Background: Measurement of gastrointestinal transit is commonly performed in the clinic, but data on transit in the community are lacking. Aim: To estimate the prevalence of slow and fast colonic transit using stool form, and potential risk factors. Methods: A validated self-reported gastrointestinal symptom questionnaire was mailed to 4196 randomly selected members of the community (response rate 54%). One question asked the subject to self-report their stool form using the Bristol Stool Scale. Results: Overall, 18%, 9% and 73% met stool form criteria for slow, fast or normal colonic transit, respectively. Increased odds for slow transit were observed with a higher Somatic Symptom Checklist score (OR = 1.6; 1.3-2.0), while a decreased odds for slow transit was observed in males relative to females (OR = 0.6; 0.5-0.8). An increased odds for fast transit was observed with higher Somatic Symptom Checklist score (OR = 2.3; 1.7-2.9) and a history of cholecystectomy (OR = 1.8; 1.2-2.8). Increasing body mass index (per 5 units) was associated with decreased odds for slow (OR = 0.85; 0.78-0.93), and an increased odds for fast (OR = 1.1; 1.04-1.24) colonic transit. Conclusion: Based on stool form assessment, nearly one in five community members may have slow colonic transit and one in 12 have accelerated colonic transit.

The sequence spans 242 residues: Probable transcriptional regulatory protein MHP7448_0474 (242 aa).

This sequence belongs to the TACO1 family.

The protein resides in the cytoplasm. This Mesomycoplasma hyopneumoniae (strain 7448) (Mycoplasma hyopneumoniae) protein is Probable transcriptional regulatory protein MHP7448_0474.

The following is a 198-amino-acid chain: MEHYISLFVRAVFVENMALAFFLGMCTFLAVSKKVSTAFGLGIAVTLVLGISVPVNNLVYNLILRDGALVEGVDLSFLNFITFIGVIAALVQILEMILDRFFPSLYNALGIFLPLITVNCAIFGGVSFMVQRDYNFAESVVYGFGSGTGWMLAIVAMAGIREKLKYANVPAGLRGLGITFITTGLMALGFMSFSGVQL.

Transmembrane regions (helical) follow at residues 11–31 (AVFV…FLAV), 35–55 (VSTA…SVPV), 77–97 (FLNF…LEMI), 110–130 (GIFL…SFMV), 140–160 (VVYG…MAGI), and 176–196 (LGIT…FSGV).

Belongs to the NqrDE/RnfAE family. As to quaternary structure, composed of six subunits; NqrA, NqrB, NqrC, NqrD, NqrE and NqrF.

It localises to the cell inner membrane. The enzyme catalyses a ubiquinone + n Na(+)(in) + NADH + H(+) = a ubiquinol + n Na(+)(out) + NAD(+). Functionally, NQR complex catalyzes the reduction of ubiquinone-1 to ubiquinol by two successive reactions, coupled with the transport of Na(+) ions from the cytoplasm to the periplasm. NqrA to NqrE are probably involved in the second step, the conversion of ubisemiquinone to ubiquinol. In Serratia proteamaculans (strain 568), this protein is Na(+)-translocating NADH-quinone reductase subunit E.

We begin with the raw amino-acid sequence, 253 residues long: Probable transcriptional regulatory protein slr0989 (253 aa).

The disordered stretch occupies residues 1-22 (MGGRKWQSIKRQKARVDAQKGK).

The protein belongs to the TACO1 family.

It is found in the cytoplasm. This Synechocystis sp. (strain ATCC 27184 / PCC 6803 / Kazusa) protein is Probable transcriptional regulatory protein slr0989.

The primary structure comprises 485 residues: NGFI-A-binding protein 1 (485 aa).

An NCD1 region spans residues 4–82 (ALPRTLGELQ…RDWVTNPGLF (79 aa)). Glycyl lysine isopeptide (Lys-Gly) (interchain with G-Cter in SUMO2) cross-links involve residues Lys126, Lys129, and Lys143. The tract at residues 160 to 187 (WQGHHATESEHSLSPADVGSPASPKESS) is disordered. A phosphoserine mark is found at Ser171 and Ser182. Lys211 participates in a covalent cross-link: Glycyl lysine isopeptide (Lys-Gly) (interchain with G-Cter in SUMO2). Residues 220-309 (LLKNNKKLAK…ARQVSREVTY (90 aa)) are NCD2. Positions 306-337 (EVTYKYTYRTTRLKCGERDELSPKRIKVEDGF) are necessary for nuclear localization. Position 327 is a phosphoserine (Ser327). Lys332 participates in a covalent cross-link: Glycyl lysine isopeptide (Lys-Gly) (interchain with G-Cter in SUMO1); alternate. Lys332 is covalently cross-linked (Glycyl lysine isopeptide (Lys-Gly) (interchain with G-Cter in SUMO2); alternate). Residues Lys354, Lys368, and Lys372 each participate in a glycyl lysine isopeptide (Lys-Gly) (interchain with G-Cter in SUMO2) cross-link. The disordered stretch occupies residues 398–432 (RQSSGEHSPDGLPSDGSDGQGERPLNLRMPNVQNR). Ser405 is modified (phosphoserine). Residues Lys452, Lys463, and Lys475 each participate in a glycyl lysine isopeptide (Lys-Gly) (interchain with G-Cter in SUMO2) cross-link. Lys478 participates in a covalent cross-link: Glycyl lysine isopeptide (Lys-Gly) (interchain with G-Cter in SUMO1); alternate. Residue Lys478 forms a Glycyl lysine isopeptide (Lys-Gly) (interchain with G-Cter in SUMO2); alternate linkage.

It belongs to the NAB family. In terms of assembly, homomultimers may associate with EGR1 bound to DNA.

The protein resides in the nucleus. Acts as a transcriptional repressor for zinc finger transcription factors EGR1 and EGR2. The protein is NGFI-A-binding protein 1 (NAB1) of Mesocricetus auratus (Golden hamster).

ASJC Scopus subject areas
- Pharmacology (medical)